Cortisol in Urine
How It Is Done
- You start collecting your urine in the morning.
When you first get up, empty your bladder but do not save this urine. Write
down the time that you urinated. This marks the beginning of your 24-hour
- For the next 24 hours, collect all your urine.
Your doctor or lab will usually provide you with a large container that holds
about 1 gal (4 L). The
container has a small amount of preservative in it. Urinate into a small, clean
container and then pour the urine into the large container. Do not touch the
inside of the container with your fingers.
- Keep the large container
in the refrigerator for the 24 hours.
- Empty your bladder for the
final time at or just before the end of the 24-hour period. Add this urine to
the large container, and record the time.
- Do not get toilet paper,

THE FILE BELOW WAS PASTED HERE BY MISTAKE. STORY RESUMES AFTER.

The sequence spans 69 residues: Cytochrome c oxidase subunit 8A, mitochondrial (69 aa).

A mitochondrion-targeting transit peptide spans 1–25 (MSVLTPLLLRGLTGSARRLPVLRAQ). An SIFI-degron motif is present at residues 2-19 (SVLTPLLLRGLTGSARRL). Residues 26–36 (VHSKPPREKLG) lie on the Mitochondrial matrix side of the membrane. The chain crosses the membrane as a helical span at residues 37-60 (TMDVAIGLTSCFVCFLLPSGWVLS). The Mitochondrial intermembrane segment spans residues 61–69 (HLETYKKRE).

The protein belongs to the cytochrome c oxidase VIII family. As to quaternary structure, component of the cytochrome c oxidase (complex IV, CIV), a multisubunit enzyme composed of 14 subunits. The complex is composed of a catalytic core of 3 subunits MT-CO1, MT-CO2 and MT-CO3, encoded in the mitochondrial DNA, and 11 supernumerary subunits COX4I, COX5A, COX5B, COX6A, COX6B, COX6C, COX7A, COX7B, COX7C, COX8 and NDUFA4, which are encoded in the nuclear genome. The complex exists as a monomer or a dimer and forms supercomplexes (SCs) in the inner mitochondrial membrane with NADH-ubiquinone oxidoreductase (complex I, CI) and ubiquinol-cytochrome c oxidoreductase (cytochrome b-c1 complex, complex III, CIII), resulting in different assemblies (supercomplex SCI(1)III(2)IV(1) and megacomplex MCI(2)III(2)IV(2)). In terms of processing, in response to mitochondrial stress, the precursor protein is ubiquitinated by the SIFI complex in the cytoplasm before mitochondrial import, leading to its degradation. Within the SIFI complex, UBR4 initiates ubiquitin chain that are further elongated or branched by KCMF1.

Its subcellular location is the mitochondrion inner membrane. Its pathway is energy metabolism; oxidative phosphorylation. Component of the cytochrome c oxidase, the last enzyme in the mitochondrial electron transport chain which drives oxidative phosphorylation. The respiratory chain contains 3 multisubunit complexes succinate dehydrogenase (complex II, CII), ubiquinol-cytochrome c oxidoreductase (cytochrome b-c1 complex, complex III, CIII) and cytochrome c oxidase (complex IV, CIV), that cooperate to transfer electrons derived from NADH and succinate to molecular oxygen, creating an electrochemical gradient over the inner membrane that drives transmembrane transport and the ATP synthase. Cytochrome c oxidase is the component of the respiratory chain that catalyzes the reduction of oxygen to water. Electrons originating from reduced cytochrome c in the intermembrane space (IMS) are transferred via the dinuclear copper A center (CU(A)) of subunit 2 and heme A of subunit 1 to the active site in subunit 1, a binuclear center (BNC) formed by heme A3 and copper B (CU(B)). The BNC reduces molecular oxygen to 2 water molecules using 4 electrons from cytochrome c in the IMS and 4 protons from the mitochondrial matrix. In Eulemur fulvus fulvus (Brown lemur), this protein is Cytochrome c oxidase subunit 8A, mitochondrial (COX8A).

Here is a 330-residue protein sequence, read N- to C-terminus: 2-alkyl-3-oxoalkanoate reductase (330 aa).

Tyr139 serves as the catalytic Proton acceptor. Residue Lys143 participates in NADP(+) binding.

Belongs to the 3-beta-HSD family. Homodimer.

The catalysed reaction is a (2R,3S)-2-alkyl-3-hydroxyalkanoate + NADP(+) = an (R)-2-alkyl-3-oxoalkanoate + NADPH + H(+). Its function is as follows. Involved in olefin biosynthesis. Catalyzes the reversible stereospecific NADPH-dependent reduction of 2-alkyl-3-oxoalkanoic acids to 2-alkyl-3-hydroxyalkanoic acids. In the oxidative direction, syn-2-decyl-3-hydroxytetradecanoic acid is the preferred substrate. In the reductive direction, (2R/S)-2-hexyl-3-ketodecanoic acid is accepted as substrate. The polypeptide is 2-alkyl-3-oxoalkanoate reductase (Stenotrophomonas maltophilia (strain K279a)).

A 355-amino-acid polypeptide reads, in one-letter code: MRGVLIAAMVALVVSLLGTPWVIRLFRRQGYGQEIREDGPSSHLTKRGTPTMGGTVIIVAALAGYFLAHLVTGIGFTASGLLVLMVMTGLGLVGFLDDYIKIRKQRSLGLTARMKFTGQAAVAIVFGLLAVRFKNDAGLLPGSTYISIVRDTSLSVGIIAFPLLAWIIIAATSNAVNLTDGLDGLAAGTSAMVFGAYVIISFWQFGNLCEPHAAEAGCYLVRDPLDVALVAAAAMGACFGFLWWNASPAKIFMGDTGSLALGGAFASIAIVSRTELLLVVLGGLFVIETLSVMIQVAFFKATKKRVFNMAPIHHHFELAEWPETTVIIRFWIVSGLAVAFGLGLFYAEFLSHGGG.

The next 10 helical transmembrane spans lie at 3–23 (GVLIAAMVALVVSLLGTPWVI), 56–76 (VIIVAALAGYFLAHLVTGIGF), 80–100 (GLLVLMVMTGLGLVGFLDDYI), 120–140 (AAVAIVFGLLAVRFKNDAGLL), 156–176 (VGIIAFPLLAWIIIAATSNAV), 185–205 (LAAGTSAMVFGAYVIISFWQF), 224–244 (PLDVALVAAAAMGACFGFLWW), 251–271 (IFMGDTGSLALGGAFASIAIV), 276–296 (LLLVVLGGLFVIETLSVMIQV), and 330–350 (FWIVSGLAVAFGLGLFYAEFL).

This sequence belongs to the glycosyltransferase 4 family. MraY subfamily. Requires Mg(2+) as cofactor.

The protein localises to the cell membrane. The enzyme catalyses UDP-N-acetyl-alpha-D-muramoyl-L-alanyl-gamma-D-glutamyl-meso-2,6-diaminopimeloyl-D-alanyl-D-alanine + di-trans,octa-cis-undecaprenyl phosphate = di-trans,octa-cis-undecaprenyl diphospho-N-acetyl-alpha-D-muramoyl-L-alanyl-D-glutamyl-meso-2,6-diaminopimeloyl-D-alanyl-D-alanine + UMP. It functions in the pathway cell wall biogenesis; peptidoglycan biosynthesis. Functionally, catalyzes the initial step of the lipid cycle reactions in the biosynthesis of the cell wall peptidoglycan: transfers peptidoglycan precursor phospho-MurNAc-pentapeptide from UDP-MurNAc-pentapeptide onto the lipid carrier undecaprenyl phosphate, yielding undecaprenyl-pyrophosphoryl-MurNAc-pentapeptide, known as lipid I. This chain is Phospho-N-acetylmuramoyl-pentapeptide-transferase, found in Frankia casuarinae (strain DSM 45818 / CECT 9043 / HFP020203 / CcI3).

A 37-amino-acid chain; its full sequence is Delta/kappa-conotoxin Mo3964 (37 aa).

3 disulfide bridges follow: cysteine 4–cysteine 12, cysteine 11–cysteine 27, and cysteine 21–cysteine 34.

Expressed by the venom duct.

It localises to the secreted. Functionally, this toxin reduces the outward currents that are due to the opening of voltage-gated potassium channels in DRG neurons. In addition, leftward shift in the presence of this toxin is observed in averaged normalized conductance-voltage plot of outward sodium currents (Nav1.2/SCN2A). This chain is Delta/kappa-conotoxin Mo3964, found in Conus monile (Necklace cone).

pubic hair, stool (feces), menstrual blood, or other foreign matter in the
How It Feels
This test does not cause any pain.
Collecting a 24-hour urine sample does not cause problems.
A cortisol test measures the level
hormone cortisol in a 24-hour sample of urine.
These numbers are just a guide. The range for "normal" varies from lab to lab. Your lab may have a different range. Your lab report should show what range your lab uses for "normal." Also, your doctor will evaluate your results based on your health and other factors. So a number that is outside the normal range here may still be normal for you.
Cortisol level in a 24-hour urine sample
Less than 100
micrograms (mcg) or less than 276
5–55 mcg or 14–152
2–27 mcg or 5–75 nmol
High values of cortisol may be caused by:
- Some medicines.
- Pituitary and adrenal tumors, which are usually benign.
This means they are not cancer.
- Some types of cancer, such as adrenal cancer and some rare lung cancers.